Tuesday, November 25, 2014



Hyannis Port, Massachusetts (JFK+50) President John F. Kennedy was interviewed fifty-three years ago today, November 25, 1961, by Aleksei I. Adzhubei, son-in-law of Soviet Premier Nikita Khrushchev and a journalist for Izvestia.

The interview, which began at 10:20 a.m. was attended by Alex A. Kalovsky, interpreter for the President, and Georgi Bolshikov, interpreter for Mr. Adzhubei as well as Pierre Salinger, JFK's press secretary and Jack Romagna, official White House reporter.

Mr. Adzhubei asked JFK a variety of questions about subjects such as Soviet-American relations, communism, Berlin, NATO and nuclear testing.

Mr. Adzhubei began the interview by saying...

"Your election...was met with great hope by public opinion in the USSR.  What do you think about the present state of Soviet-American relations and what must be improve (them)?"

President Kennedy responded...

"...not as satisfactory as I had hoped...(but) one of the first things that I did on becoming President was to commit the United States to an earnest effort to achieve a satisfactory agreement with the Soviet Union on the cessation of nuclear tests.

I felt that if we could achieve an agreement in this area, we could then move on to other areas of disarmament."

JFK continued...

"I think the Soviet Union and the United States should live together in peace (but) it is (the) effort to push outward the communist system, on to country after country, that represents the greatest threat to peace."

Mr. Adzhubei did not agree with the President's representation of his country's policy.  He responded...

"Our government believes that every people chooses such a system as they like..."

President Kennedy said the United States also supports the freedom of governmental choice and that we would be prepared to accept other nations choosing communism providing they chose that system by majority vote in free elections.

At the conclusion of the interview, President Kennedy said...

"I appreciate...your giving me....this opportunity to talk to the people of the Soviet Union and your courtesy in coming here.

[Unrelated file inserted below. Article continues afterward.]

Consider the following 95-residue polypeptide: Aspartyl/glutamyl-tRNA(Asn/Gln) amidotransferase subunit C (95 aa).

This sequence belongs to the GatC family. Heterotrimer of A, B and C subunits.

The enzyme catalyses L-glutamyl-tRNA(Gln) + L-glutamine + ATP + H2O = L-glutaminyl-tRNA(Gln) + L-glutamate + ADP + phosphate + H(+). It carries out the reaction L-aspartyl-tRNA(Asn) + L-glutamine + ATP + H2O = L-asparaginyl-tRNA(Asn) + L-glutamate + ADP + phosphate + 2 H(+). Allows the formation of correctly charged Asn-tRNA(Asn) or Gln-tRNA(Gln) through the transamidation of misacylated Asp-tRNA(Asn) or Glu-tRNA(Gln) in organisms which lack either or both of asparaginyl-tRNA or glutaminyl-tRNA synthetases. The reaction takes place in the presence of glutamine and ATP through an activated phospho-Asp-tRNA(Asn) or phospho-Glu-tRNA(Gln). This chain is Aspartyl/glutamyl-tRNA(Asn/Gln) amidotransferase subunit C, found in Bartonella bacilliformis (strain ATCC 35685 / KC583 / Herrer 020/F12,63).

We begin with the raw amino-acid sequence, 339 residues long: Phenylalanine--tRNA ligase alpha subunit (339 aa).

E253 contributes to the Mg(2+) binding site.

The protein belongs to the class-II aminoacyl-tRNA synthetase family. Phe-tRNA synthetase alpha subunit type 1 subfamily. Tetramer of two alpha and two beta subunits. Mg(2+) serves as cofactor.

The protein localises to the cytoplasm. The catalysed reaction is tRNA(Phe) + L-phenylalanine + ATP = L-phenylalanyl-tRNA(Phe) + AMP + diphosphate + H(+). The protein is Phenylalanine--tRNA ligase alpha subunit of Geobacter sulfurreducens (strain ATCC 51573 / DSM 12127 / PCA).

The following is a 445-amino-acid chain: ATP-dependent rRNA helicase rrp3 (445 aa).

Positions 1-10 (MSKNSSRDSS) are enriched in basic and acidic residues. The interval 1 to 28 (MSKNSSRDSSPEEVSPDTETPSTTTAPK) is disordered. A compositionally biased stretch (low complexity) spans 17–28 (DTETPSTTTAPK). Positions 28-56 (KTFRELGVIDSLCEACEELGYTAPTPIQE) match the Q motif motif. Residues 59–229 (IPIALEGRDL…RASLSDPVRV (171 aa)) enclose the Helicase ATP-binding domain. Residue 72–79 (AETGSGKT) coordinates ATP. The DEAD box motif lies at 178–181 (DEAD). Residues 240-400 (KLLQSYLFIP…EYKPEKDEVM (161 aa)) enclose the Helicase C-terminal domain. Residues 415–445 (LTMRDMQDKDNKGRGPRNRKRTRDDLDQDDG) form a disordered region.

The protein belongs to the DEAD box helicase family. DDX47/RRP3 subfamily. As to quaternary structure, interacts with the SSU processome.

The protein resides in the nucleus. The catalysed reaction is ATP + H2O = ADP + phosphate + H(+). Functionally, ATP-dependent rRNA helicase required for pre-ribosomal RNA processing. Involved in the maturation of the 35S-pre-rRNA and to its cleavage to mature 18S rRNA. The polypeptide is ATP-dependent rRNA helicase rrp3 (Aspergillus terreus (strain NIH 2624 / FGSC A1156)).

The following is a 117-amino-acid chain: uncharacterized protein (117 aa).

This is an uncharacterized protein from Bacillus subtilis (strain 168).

I was in (your country) as a student in 1939 and I understand that there have been many changes and that the standard of living of people is rising.  

Our two peoples have the most to gain from peace."

*Aleksei I. Adzhubei resigned following the removal of Nikita Khrushchev as Premier in 1964.  He died at the age of 68 in 1993.


"JFK Interview by Aleksei I. Adzhubei, The American Presidency Project, 483, Transcript of Interview,"



Arlington, Virginia (JFK+50) Fifty-one years ago today, the 35th President of the United States, John Fitzgerald Kennedy, was laid to rest at the National Cemetery here in Arlington.

The National Day of Mourning proclaimed by President Lyndon B. Johnson, began just after 10 a.m. when JFK's casket was removed from the Capitol Rotunda by a military honor guard and placed on a horse drawn caisson.

The caisson was followed by a sailor bearing the flag of the President of the United States and by a riderless horse with boots turned backward in the stirrups.  The procession marched slowly to the beat of muffled drums.

From the White House, the procession made its way to nearby Saint Matthew's Cathedral on Rhode Island Avenue where a Low Mass was conducted by the Archbishop of Boston and Kennedy family friend, Richard Cardinal Cushing.

St. Matthew's Cathedral
1725 Rhode Island Avenue NW
Washington, D.C.
Photo by GreetingsEarthling (2005)

As the President's flag-draped casket was moved out of the cathedral and placed back on the caisson, John F. Kennedy, Jr., dressed in blue, raised his right hand in a soldier's salute in honor of his dad.

The procession continued past the Lincoln Memorial and across the bridge to Arlington National Cemetery.  There, on the hill just below the Custis-Lee Mansion, the body of the 35th President of the United States reached it's final resting place.

Mrs. Kennedy, Robert and Ted Kennedy together lit the Eternal Flame on the grave.  Fifty-one year later its' light reminds us of our Nation's great loss.

 The Eternal Flame
 Arlington National Cemetery
 Photo by WKnight94